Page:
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Leadership Today - Practical Tips For Leaders

Aug 2, 2019


The best leaders prioritise treating people well, and reap the benefits through higher performance and greater commitment. But time pressure can make this difficult. Here are five ways busy leaders prioritise treating people well.



Hello and welcome to episode 47 of the Leadership Today podcast where each week we tackle one of today’s biggest leadership challenges. This week we look at five ways busy leaders prioritise treating people well.

Treating people well matters, and not just because it’s the right thing to do. Research shows that people who feel they are treated fairly perform better, and have higher team and organisational commitment. People who are treated fairly deliver better results and stay longer.

But what does it mean to be treated fairly? Researchers divide fairness into four factors:

  1. Equitable rewards - people want to see a link between performance and reward

  2. Transparent procedures for rewarding people - people are clear about the ‘what’ and ‘how’ of reward and recognition - they know what is rewarded, and the way it is rewarded

  3. Clear decision making - people are clear about the logic behind decisions, not just the decisions themselves

  4. Dignity and respect - people feel they are treated in a considerate way

No doubt you agree these all sound great, and the best leaders you have worked for have probably done all of those things. So why doesn’t it happen more often?

Research published in Harvard Business Review helps to explain why fairness can be such an issue. Through a series of studies the researchers found short-term high workloads were associated with leaders placing less attention on fairness. Even more concerning, they found that chronic and ongoing high workloads were associated with leaders persistently prioritising tasks over people.

The problem is that leaders who are under time pressure tend to put technical tasks ahead of people, and as a result their treatment of people suffers.

The risk is that performance drops off and people think about leaving. Not only that, the best leaders feel compromised - they may want to treat their people better, but feel they don’t have the time or permission to do that effectively. So, what can we do about it?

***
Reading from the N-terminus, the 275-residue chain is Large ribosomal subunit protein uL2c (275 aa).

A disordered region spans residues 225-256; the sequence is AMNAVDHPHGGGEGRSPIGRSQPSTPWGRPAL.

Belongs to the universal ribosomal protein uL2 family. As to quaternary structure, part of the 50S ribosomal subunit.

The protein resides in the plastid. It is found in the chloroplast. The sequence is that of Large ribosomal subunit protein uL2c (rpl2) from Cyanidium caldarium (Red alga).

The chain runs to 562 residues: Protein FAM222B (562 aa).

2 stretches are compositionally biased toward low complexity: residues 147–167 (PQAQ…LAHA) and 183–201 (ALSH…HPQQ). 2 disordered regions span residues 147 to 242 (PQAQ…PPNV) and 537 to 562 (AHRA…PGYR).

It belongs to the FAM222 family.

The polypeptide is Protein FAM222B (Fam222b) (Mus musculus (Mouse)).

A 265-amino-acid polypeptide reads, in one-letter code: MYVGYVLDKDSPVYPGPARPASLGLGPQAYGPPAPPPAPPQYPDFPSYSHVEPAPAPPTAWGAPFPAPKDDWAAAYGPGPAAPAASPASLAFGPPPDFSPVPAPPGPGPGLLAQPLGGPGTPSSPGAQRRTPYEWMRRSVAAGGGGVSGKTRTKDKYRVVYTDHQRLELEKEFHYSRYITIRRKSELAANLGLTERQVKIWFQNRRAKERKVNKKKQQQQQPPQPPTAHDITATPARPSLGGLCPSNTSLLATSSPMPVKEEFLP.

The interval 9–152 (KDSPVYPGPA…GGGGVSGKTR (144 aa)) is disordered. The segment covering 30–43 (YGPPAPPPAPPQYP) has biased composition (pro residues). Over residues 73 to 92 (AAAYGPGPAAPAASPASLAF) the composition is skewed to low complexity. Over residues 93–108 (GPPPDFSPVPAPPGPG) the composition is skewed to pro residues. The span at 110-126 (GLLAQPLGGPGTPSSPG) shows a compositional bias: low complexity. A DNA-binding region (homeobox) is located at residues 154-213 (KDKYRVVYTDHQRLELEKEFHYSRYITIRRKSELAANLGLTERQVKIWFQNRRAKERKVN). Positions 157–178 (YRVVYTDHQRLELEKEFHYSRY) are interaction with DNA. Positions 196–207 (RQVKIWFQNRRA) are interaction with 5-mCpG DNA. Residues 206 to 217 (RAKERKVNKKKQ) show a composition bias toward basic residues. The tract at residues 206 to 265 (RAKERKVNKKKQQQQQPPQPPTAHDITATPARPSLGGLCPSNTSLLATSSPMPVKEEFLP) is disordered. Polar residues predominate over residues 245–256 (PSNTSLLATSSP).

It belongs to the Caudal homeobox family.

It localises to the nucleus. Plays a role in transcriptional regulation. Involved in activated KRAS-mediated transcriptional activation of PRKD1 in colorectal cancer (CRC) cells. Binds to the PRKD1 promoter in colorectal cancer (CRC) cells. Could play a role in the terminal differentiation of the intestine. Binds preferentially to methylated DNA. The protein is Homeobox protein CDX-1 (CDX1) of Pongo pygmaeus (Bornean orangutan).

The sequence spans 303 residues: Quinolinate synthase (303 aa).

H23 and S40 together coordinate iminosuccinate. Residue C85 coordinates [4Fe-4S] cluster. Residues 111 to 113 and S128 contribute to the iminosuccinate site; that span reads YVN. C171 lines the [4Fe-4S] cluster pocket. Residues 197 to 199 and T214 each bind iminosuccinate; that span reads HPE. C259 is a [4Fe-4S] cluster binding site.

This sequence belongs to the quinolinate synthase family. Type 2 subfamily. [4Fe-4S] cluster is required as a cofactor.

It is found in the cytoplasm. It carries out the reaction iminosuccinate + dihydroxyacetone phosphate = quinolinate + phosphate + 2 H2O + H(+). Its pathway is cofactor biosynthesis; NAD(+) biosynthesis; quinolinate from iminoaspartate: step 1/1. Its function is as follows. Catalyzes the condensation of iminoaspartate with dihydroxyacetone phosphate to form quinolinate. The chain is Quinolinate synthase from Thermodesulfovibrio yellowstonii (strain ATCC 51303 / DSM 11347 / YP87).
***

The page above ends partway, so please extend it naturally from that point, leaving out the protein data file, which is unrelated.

Here are five ways busy leaders prioritise treating people well:

  1. Great leaders still set aside time for their people: treating people fairly is rarely urgent, so the best leaders schedule time for their people. And they keep to those times even when they’re busy. If you’re interested in exploring that further you can check out episode 4 about monthly 1 on 1 meetings that work.

  2. Great leaders prioritise the process not just the task: researchers often refer to this as procedural fairness. People want to know that procedures have been established and are followed without exceptions.

  3. Great leaders agree and communicate what should be rewarded: they work with other leaders to establish values and performance standards.

  4. Great leaders differentiate based on performance: this isn’t necessarily about money, but could include secondments, promotions, conferences, training, additional leave. They also ensure that under-performers know they’re underperforming, then they help them to improve, they move them to a more appropriate role if needed and, if all else fails, they move them on.

  5. Great leaders share the ‘why’ behind decisions, not just the decisions themselves: in the absence of this, people make things up to fill in the gaps. The best leaders make sure the gaps aren’t there in the first place.

The world needs more leaders that prioritise treating people well. We also need organisations to value and reward fairness. Once leaders have permission to put people first they’re far more likely to be fair. It’s not just because it’s the right thing to do, but it also produces better results and helps to retain our best people.



When Managers Are Overworked, They Treat Employees Less Fairly - Elad N. Sherf, Ravi S. Gajendran, Vijaya Venkataramani - JUNE 04, 2018